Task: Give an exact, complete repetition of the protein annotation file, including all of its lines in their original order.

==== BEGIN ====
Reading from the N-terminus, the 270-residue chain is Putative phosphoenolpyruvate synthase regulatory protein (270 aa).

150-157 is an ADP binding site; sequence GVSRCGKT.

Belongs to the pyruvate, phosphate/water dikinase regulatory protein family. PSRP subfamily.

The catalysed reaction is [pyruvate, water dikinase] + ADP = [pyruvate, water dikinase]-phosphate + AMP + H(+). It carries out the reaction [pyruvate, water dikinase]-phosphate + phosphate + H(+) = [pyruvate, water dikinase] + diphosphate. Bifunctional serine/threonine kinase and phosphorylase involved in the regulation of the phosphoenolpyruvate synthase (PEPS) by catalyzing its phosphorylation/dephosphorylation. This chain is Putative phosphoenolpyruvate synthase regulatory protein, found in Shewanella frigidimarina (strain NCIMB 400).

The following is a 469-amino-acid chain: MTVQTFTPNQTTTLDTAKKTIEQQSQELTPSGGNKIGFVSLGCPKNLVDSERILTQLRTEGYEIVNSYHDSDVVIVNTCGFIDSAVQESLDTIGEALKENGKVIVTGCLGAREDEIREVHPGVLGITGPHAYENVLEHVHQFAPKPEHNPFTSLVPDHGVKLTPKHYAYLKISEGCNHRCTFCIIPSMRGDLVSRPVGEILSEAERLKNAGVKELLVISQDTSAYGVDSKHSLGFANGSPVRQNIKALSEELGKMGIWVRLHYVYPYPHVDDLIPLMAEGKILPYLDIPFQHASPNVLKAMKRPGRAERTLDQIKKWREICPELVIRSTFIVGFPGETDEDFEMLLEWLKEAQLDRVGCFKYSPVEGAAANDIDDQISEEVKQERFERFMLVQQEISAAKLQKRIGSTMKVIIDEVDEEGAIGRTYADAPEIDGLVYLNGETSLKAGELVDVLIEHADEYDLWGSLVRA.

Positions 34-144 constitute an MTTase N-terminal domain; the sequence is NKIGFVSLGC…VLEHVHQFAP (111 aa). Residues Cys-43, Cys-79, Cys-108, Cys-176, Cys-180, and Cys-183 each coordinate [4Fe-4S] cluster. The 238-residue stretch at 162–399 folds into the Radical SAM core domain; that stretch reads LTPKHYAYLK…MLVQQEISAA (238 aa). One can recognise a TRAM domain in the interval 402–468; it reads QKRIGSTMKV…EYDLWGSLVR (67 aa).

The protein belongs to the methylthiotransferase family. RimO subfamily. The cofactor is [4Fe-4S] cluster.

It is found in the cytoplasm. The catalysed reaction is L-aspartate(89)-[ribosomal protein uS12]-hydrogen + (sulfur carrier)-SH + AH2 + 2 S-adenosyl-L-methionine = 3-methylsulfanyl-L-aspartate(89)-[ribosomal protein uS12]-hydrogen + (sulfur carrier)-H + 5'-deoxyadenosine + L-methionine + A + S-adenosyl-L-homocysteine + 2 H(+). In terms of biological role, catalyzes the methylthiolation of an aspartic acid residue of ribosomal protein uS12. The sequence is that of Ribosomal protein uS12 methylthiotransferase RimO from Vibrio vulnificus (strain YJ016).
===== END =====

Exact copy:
Reading from the N-terminus, the 270-residue chain is Putative phosphoenolpyruvate synthase regulatory protein (270 aa).

150-157 is an ADP binding site; sequence GVSRCGKT.

Belongs to the pyruvate, phosphate/water dikinase regulatory protein family. PSRP subfamily.

The catalysed reaction is [pyruvate, water dikinase] + ADP = [pyruvate, water dikinase]-phosphate + AMP + H(+). It carries out the reaction [pyruvate, water dikinase]-phosphate + phosphate + H(+) = [pyruvate, water dikinase] + diphosphate. Bifunctional serine/threonine kinase and phosphorylase involved in the regulation of the phosphoenolpyruvate synthase (PEPS) by catalyzing its phosphorylation/dephosphorylation. This chain is Putative phosphoenolpyruvate synthase regulatory protein, found in Shewanella frigidimarina (strain NCIMB 400).

The following is a 469-amino-acid chain: MTVQTFTPNQTTTLDTAKKTIEQQSQELTPSGGNKIGFVSLGCPKNLVDSERILTQLRTEGYEIVNSYHDSDVVIVNTCGFIDSAVQESLDTIGEALKENGKVIVTGCLGAREDEIREVHPGVLGITGPHAYENVLEHVHQFAPKPEHNPFTSLVPDHGVKLTPKHYAYLKISEGCNHRCTFCIIPSMRGDLVSRPVGEILSEAERLKNAGVKELLVISQDTSAYGVDSKHSLGFANGSPVRQNIKALSEELGKMGIWVRLHYVYPYPHVDDLIPLMAEGKILPYLDIPFQHASPNVLKAMKRPGRAERTLDQIKKWREICPELVIRSTFIVGFPGETDEDFEMLLEWLKEAQLDRVGCFKYSPVEGAAANDIDDQISEEVKQERFERFMLVQQEISAAKLQKRIGSTMKVIIDEVDEEGAIGRTYADAPEIDGLVYLNGETSLKAGELVDVLIEHADEYDLWGSLVRA.

Positions 34-144 constitute an MTTase N-terminal domain; the sequence is NKIGFVSLGC…VLEHVHQFAP (111 aa). Residues Cys-43, Cys-79, Cys-108, Cys-176, Cys-180, and Cys-183 each coordinate [4Fe-4S] cluster. The 238-residue stretch at 162–399 folds into the Radical SAM core domain; that stretch reads LTPKHYAYLK…MLVQQEISAA (238 aa). One can recognise a TRAM domain in the interval 402–468; it reads QKRIGSTMKV…EYDLWGSLVR (67 aa).

The protein belongs to the methylthiotransferase family. RimO subfamily. The cofactor is [4Fe-4S] cluster.

It is found in the cytoplasm. The catalysed reaction is L-aspartate(89)-[ribosomal protein uS12]-hydrogen + (sulfur carrier)-SH + AH2 + 2 S-adenosyl-L-methionine = 3-methylsulfanyl-L-aspartate(89)-[ribosomal protein uS12]-hydrogen + (sulfur carrier)-H + 5'-deoxyadenosine + L-methionine + A + S-adenosyl-L-homocysteine + 2 H(+). In terms of biological role, catalyzes the methylthiolation of an aspartic acid residue of ribosomal protein uS12. The sequence is that of Ribosomal protein uS12 methylthiotransferase RimO from Vibrio vulnificus (strain YJ016).